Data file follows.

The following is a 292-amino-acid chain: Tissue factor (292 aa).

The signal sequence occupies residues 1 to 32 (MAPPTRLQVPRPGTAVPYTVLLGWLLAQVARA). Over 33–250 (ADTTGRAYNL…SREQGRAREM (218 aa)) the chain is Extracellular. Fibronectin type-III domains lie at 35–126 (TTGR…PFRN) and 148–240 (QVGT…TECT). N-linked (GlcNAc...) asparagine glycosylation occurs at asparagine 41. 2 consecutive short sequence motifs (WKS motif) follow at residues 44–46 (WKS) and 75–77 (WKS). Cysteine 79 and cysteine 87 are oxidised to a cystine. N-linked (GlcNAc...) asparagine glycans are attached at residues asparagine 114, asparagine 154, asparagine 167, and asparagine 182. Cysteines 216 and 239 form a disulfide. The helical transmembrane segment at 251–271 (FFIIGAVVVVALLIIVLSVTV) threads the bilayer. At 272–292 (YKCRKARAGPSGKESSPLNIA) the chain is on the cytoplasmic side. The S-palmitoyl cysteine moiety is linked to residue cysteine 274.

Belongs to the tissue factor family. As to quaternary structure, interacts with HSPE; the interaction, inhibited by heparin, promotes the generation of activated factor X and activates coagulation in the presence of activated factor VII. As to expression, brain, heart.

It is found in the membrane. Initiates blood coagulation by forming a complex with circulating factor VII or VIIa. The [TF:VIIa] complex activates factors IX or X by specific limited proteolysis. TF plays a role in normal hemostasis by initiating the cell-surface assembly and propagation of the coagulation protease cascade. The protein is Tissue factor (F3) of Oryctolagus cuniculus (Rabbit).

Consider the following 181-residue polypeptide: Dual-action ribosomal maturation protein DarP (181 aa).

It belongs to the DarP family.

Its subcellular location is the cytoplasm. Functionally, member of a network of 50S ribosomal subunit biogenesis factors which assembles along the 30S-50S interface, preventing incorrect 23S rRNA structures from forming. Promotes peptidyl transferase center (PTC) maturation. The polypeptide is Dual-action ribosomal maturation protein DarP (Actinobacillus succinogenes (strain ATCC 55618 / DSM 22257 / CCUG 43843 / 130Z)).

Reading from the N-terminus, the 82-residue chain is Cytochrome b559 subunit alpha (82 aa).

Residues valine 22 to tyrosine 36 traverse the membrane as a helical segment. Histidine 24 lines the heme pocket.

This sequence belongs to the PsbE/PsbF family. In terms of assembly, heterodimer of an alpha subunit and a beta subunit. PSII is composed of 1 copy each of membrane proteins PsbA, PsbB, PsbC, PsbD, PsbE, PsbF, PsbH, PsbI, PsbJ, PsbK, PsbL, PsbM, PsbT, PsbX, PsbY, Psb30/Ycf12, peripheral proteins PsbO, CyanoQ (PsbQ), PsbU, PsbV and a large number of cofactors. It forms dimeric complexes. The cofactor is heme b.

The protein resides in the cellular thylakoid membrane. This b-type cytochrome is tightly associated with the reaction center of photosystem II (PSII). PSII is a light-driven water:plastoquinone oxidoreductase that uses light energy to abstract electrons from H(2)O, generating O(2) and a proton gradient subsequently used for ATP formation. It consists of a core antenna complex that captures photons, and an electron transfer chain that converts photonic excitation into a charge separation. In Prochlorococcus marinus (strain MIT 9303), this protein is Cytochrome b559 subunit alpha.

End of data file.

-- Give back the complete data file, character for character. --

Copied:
The following is a 292-amino-acid chain: Tissue factor (292 aa).

The signal sequence occupies residues 1 to 32 (MAPPTRLQVPRPGTAVPYTVLLGWLLAQVARA). Over 33–250 (ADTTGRAYNL…SREQGRAREM (218 aa)) the chain is Extracellular. Fibronectin type-III domains lie at 35–126 (TTGR…PFRN) and 148–240 (QVGT…TECT). N-linked (GlcNAc...) asparagine glycosylation occurs at asparagine 41. 2 consecutive short sequence motifs (WKS motif) follow at residues 44–46 (WKS) and 75–77 (WKS). Cysteine 79 and cysteine 87 are oxidised to a cystine. N-linked (GlcNAc...) asparagine glycans are attached at residues asparagine 114, asparagine 154, asparagine 167, and asparagine 182. Cysteines 216 and 239 form a disulfide. The helical transmembrane segment at 251–271 (FFIIGAVVVVALLIIVLSVTV) threads the bilayer. At 272–292 (YKCRKARAGPSGKESSPLNIA) the chain is on the cytoplasmic side. The S-palmitoyl cysteine moiety is linked to residue cysteine 274.

Belongs to the tissue factor family. As to quaternary structure, interacts with HSPE; the interaction, inhibited by heparin, promotes the generation of activated factor X and activates coagulation in the presence of activated factor VII. As to expression, brain, heart.

It is found in the membrane. Initiates blood coagulation by forming a complex with circulating factor VII or VIIa. The [TF:VIIa] complex activates factors IX or X by specific limited proteolysis. TF plays a role in normal hemostasis by initiating the cell-surface assembly and propagation of the coagulation protease cascade. The protein is Tissue factor (F3) of Oryctolagus cuniculus (Rabbit).

Consider the following 181-residue polypeptide: Dual-action ribosomal maturation protein DarP (181 aa).

It belongs to the DarP family.

Its subcellular location is the cytoplasm. Functionally, member of a network of 50S ribosomal subunit biogenesis factors which assembles along the 30S-50S interface, preventing incorrect 23S rRNA structures from forming. Promotes peptidyl transferase center (PTC) maturation. The polypeptide is Dual-action ribosomal maturation protein DarP (Actinobacillus succinogenes (strain ATCC 55618 / DSM 22257 / CCUG 43843 / 130Z)).

Reading from the N-terminus, the 82-residue chain is Cytochrome b559 subunit alpha (82 aa).

Residues valine 22 to tyrosine 36 traverse the membrane as a helical segment. Histidine 24 lines the heme pocket.

This sequence belongs to the PsbE/PsbF family. In terms of assembly, heterodimer of an alpha subunit and a beta subunit. PSII is composed of 1 copy each of membrane proteins PsbA, PsbB, PsbC, PsbD, PsbE, PsbF, PsbH, PsbI, PsbJ, PsbK, PsbL, PsbM, PsbT, PsbX, PsbY, Psb30/Ycf12, peripheral proteins PsbO, CyanoQ (PsbQ), PsbU, PsbV and a large number of cofactors. It forms dimeric complexes. The cofactor is heme b.

The protein resides in the cellular thylakoid membrane. This b-type cytochrome is tightly associated with the reaction center of photosystem II (PSII). PSII is a light-driven water:plastoquinone oxidoreductase that uses light energy to abstract electrons from H(2)O, generating O(2) and a proton gradient subsequently used for ATP formation. It consists of a core antenna complex that captures photons, and an electron transfer chain that converts photonic excitation into a charge separation. In Prochlorococcus marinus (strain MIT 9303), this protein is Cytochrome b559 subunit alpha.